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What is Laryngeal surgery?


Laryngeal surgery is a general name for many different types of procedures that can be performed on the larynx (the vocal cords and related structures) .


What are the indications for laryngeal surgery?


Surgery is performed when the vocal cords have growths, such as, polyps, tumors, or other masses that need to be removed for biopsy or to improve function. The child will usually exhibit a hoarse or raspy voice. 

Laryngeal surgery is also indicated to normalize vocal cord functioning when the vocal cords are scarred from various causes, paralyzed, or are otherwise abnormal. These conditions may interfere with the complete opening and/or closing of the vocal cords, which is necessary for normal speech and breathing. 

Please see HOARSENESS and VOCAL CORD DISORDERS for more information.


How is laryngeal surgery performed?


Surgery on the vocal cords can be performed either directly in an open surgical approach (making an incision in the neck) or indirectly through an endoscopic approach (through a tube inserted into the mouth and throat). Either procedure is performed under general anesthesia (the patient is fully asleep). An open surgical approach is most often performed after trauma or fracture of the larynx (upper front of neck) has occurred. Please see REPAIR OF FACIAL AND NECK TRAUMATIC INJURIES.


Although the open surgical approach allows somewhat better control of the vocal cords during the procedure, the endoscopic approach may be more successful in restoring more normal voice sound. The endoscopic approach also has the advantage of allowing extremely close observation of the vocal cords, therefore resulting in a precise and accurate cut or removal of tissue. However, not all procedures can be performed endoscopically. 

Recovery after either an open or endoscopic approach includes minimizing damage to the larynx during surgery, as well as reducing inflammation after the surgery. Therefore, your surgeon will recommend the procedure he/she feels will minimize these complications.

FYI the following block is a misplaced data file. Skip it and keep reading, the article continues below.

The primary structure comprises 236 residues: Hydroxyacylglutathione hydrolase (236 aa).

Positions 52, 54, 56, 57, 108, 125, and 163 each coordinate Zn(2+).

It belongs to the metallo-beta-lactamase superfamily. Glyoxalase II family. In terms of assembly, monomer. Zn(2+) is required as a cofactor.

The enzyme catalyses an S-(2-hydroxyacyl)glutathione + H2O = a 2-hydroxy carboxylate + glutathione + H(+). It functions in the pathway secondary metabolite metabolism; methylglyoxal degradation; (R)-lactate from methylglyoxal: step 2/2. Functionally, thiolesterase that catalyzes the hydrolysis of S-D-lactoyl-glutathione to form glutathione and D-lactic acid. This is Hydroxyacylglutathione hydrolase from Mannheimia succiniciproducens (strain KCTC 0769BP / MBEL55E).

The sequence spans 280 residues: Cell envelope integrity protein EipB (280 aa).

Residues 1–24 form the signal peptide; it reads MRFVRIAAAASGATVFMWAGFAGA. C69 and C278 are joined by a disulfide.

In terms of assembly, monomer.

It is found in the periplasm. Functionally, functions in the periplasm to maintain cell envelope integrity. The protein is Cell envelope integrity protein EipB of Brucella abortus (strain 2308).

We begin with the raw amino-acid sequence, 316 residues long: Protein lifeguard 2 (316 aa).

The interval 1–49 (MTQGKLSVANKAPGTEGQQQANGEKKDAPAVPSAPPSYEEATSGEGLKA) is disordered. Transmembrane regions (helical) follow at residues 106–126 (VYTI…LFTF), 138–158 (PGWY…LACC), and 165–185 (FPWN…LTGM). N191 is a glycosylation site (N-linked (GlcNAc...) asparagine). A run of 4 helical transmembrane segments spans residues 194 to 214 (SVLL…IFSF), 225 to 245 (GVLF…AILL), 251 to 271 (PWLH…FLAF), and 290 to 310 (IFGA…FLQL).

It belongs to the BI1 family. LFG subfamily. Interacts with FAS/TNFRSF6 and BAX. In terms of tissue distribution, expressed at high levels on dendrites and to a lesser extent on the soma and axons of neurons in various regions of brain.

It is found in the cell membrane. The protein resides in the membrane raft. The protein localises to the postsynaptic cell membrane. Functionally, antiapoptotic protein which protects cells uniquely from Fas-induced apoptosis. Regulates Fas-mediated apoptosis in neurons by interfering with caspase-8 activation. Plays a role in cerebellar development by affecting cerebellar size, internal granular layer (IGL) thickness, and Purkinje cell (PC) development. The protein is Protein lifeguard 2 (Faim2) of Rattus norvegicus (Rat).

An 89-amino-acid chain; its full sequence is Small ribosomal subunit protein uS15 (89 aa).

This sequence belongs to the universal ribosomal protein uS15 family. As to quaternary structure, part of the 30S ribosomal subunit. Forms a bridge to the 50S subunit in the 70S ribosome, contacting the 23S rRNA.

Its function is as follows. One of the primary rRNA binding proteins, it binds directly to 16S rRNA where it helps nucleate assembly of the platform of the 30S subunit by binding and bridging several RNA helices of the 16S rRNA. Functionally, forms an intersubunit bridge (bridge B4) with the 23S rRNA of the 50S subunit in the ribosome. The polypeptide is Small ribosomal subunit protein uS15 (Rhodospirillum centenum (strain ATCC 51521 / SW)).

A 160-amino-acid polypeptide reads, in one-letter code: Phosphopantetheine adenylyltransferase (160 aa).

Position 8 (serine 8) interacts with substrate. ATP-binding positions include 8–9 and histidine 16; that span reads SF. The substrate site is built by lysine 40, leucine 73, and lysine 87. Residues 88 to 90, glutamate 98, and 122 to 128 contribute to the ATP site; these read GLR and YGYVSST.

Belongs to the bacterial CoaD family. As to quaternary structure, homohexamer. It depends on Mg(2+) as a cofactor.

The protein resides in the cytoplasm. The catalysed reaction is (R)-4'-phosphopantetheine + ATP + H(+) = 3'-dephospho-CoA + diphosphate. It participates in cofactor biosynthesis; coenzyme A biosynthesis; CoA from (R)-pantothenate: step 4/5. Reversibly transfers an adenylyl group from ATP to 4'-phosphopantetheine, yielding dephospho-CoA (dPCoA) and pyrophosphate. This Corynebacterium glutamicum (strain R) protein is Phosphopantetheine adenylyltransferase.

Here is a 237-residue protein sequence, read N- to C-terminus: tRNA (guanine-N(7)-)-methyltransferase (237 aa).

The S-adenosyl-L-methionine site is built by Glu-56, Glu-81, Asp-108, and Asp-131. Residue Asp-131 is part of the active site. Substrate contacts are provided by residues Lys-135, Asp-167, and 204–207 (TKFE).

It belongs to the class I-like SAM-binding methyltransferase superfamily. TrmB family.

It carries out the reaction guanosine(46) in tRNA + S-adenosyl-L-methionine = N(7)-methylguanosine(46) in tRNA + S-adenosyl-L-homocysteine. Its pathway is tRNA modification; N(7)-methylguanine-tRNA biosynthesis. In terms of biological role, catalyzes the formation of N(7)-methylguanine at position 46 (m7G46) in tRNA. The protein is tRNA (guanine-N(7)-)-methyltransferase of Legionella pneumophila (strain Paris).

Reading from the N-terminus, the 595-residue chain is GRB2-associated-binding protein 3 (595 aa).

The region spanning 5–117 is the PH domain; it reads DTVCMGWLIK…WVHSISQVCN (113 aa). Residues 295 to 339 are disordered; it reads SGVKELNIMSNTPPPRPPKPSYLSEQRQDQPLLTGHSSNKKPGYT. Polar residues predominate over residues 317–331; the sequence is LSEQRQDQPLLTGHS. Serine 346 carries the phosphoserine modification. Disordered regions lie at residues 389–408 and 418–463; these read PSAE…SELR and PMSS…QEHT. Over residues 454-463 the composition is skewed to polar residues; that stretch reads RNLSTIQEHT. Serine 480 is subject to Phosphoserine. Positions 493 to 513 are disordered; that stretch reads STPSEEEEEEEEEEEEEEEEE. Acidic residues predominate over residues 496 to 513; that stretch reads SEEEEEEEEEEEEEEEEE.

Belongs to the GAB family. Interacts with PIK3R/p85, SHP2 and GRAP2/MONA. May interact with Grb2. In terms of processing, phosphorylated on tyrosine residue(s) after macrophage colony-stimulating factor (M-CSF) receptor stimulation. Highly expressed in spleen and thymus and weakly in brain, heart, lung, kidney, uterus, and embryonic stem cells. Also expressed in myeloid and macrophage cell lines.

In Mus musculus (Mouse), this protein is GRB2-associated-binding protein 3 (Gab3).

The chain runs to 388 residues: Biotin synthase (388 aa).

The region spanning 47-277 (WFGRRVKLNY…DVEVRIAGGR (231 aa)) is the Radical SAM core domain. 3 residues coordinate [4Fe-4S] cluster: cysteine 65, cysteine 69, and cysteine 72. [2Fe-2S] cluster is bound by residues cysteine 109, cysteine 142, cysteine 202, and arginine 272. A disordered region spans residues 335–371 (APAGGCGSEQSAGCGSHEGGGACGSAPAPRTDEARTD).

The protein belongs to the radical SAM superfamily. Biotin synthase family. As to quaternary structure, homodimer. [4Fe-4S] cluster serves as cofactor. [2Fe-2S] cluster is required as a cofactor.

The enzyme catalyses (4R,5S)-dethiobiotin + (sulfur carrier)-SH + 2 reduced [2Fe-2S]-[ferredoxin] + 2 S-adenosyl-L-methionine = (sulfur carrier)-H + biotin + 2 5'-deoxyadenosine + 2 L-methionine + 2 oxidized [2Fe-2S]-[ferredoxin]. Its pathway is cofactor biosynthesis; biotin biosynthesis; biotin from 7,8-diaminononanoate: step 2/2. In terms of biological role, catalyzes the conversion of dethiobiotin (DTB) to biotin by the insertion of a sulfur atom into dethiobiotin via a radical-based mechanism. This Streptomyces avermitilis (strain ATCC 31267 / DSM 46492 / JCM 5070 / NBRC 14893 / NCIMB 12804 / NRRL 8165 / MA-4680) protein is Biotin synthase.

What is involved with endoscopic laryngeal surgery?

Endoscopic vocal cord surgery is basically MICROLARYNGOSCOPY (magnified examination of the vocal cords) in addition to a corrective procedure performed on the vocal cords.

As mentioned above, this surgery is performed with the patient under general anesthesia (fully asleep). The patient is lying on the back and a laryngoscope is inserted in the mouth to hold down the tongue and visualize the vocal cords. A special telescope or operating microscope is used to get very close and detailed views of the vocal cords and surrounding areas.

There are many different methods used to correct vocal cord abnormalities. These can include using forceps (like tweezers) to hold a bump or nodule and small scissors or the laser (see below) may be used to remove it. Powered instruments may also be used to remove lesions. These rotating blades remove growths such as papillomas with very little damage to normal tissue. 

Defects on the vocal cords or surrounding areas may be repaired by injections, flaps of tissue, or grafts depending on the size of the defect.

The surgery itself usually lasts about an hour, but is highly variable. Removal of nodules or bumps or more simple reconstructive procedures may not require an overnight stay in the hospital. 


More complex procedures may require a hospital stay.

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